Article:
Ben:
That's great.

Mike:
Get off those singular train tracks.

Ben:
Did you mention all five of the points?

Mike:
I reckon I got across about nine of them by telling you I had five.

Ben:
Right. Okay, that's great. What are the categories then for beer, and spirits, and non-alcoholic?

Mike:
The categories for beer are very different looking. The categories for spirits, we can start off with that, because that's quite simple. The categories for spirits look very much like all spirits categories. We're just about to have a little bit of rethink. We're moving on the fly a little bit as well. I spoke to some sprits producers, and because we have categories that quite simply look like rum, whiskey, gin, et cetera, there's been a concern that the way that the Australian Spirits Association works with those sorts of categories is quite regimented in terms of that you have to have minimum two years aging to be able to call something a whiskey, et cetera, et cetera with rum. We began to realize that we probably had to be a bit more prescriptive with how that works, so that younger spirits can fall under those categories in some way that's meaningful.

Ben:
Sure, so something like what? Brandy has to be two years in barrels? What you're saying is someone who's making a great spirit that is not necessarily two years in barrel, would still fall into a category which would have brandy with it?

Mike:
That's right. Things like a non-matured whiskey would have a place at the table with a matured whiskey. That was an interesting thing to work through. We also got to a point where we had to think through things that we hadn't dreamed up, which obviously people who are very clever in the market, have dreamed up. Part of that has been things like mead. For me, I did imagine mead would be entered into the show. I hadn't ignored it, but I did think that ... I didn't think we'd have as much entries from the mead world.

Ben:
You have?

Mike:
We have had-

Ben:
Really?

Mike:
Many inquiries from the mead world popping up from left, right, and center. We're now beginning to feel a little bit like, "Oh, okay. Where does mead fit?" We need now, a specialist mead judge.

Ben:
Right.

Mike:
A specialist mead offering.

Ben:
Do you think [Malfroy 00:30:09] be good at that?

Mike:
Yeah, Malfroy would be. He's got a mate who's up in the hills of the Blue Mountains, who actually has been going around the world, learning how to make mead as part of a scholarship. We've got a couple of judges who are in the wings.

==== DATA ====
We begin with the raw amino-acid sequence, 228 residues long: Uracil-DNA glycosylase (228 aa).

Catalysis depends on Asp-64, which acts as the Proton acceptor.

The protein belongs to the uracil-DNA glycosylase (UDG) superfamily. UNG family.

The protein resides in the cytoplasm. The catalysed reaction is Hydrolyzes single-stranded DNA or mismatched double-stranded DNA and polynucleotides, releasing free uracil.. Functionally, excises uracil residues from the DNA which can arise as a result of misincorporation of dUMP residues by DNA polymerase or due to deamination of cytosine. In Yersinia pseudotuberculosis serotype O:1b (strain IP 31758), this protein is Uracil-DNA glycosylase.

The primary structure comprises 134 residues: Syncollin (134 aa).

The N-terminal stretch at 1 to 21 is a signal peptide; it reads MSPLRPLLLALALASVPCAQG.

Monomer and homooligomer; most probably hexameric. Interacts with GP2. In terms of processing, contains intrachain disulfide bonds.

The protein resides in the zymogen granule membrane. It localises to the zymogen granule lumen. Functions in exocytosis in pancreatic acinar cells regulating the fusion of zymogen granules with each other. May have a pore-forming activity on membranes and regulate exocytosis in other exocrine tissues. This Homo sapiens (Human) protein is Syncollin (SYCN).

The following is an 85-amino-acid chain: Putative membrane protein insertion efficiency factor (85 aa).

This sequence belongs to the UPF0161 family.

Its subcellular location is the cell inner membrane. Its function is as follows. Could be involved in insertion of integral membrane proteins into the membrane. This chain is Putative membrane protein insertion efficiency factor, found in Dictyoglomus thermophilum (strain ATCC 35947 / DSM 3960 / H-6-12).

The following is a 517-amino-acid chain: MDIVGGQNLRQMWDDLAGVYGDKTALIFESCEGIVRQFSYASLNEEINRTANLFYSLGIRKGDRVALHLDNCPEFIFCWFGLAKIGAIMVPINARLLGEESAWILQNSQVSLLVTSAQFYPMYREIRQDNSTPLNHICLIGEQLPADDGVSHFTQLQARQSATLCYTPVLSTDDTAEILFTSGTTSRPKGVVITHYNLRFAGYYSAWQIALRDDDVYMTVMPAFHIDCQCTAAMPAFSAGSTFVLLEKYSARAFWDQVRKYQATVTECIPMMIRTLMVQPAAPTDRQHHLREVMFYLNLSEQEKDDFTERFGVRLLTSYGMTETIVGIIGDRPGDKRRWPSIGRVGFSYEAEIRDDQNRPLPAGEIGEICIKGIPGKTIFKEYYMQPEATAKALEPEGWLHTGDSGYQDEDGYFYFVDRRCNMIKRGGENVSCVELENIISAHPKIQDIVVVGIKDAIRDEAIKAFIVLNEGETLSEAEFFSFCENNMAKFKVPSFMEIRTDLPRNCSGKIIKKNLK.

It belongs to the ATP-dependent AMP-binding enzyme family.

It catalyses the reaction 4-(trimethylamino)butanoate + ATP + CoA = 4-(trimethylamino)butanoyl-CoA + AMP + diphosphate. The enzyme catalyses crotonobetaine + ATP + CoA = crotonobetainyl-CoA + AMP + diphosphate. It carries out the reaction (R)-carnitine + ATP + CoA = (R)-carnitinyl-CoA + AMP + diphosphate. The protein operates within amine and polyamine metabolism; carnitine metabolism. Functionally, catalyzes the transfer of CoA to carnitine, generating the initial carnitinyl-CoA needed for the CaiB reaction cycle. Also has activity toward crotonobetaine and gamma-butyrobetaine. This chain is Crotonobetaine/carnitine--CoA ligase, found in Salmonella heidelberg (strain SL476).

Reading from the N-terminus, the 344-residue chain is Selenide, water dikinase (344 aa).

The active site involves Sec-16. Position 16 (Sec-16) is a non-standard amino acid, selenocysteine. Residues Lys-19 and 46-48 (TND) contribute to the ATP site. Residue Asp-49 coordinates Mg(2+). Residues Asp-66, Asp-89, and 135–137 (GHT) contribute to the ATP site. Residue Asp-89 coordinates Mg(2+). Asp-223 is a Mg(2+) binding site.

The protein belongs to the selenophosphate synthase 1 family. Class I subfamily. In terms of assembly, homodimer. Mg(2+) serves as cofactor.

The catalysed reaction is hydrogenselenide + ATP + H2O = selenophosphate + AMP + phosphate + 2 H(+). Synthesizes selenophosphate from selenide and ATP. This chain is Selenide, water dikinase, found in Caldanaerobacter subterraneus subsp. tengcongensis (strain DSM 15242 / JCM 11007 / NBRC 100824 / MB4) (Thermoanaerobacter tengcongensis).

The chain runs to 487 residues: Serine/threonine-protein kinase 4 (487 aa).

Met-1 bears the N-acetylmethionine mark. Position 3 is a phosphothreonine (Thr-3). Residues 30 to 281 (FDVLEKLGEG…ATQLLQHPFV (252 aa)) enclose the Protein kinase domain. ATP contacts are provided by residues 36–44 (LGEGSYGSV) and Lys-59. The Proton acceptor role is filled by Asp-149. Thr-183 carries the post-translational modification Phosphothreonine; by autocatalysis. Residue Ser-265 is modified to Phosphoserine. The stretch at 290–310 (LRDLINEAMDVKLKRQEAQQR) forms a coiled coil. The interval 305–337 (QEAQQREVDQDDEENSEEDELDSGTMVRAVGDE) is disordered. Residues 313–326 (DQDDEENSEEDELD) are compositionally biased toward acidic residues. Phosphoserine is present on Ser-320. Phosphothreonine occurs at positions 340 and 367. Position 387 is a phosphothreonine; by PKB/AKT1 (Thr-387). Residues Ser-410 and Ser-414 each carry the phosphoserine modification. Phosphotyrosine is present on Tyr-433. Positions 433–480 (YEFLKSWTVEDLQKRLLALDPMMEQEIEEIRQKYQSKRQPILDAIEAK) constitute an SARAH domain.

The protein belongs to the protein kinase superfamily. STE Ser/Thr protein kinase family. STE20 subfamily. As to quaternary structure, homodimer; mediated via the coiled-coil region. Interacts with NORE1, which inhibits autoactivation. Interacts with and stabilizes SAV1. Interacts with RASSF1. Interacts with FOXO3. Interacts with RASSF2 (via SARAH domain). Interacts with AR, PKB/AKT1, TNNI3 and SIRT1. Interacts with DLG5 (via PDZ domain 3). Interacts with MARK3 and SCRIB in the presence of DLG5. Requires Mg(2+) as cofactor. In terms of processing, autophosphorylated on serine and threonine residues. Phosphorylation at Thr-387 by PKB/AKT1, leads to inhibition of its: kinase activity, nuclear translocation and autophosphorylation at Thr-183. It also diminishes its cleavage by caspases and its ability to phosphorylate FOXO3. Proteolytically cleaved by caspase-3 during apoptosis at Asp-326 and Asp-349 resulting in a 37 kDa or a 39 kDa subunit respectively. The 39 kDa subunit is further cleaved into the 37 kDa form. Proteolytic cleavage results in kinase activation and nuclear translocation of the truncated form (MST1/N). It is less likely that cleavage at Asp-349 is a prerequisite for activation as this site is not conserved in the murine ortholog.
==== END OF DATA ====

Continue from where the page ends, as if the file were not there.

Ben:
Simon made a ... Sorry, Simon who works with me, worked with Tim and we do natural beekeeping. Excuse me. He made a mead [pet nat 00:30:34] this year, so maybe we'll send that in.

Mike:
Yeah, you should. I've seen mead pet nat from Adam ... His last name is a mystery to me sometimes, but Adam who works with Tim Malfroy, the great natural beekeeper. From Malfroy's gold, he's made several pet nat meads. Very young meads is what they are, and he's made some very mature meads as well, which are quite exquisite. Then we also had other things. We had people from say, the non-alcoholic category, but it's not, saying, "Look, I've made a kombucha that's alcoholic." All of a sudden we're thinking to ourselves, "All right. Where does that fit?"

Mike:
The prevalence and rise of say, things like coolers, where does that fit? Some of these things have to be thought of on the fly. It's great to have Liam [Pereira 00:31:16], who's chief judge of beer, the guy overseeing all of the beer judges, because he sat down one day with Topher from Wildflower, the great wild ferment brewery in Marrickville, Sydney. I had quite cursorily put together a list of general regular styles of beer, and had finessed the wine categories into these style things and thought, "I'll simplify beer into just mainstream styles, and then add in a couple things for the hybrids and wild ferment stuff, and then pull apart the style guides and say, "We're not going to use them, but we're going to have lager, pale ale, et cetera."

Mike:
Liam, this is why we hire great people, sat down with Topher and came up with a bit of diversity. This is generated by Liam's interest in aligning with our wine program. Liam came to me and said, "Look, I've had a powwow with my mates, and this has come from me, but how about crispy ale, crispy lager, dark and/or malt driven styles, ester driven, so things for heifer and saison, fruit and hybrid beers, so any color, it can be an XPA, an IPA, and then [inaudible 00:32:36] and wild ferment? Liam's given us this incredible overlay of what we're doing in wine, but in beer, so beer's going to look totally different by the time we judge it.

Ben:
That's great.

Mike:
Yeah. Again, it parleys into this sense of the changing landscape of how people approach drinking. It felt immediately important. I had a 30 second phone call with Liam and I just went, "Yep. Wow. You're amazing. Thanks. I'm going to call up our web guys, because we're going to change the way those categories look now." That's awesome. As I said, I've now got to have a rethink about how we word spirits. We've got, obviously, a couple of months to be able to take applications in. We're learning with people who are exhibiting as well as we don't want it to be static. It will be once we come to judging. Of course, we'll have laid down the foundations for each category distinctly, but it's nice to be able to reword things so that it bears more relevance to a drinking market. Of course then, ongoing, fine tuning if needs be, but we hope that this will be, as I said, the foundation stone or bedrock for future judging through these categories that read differently.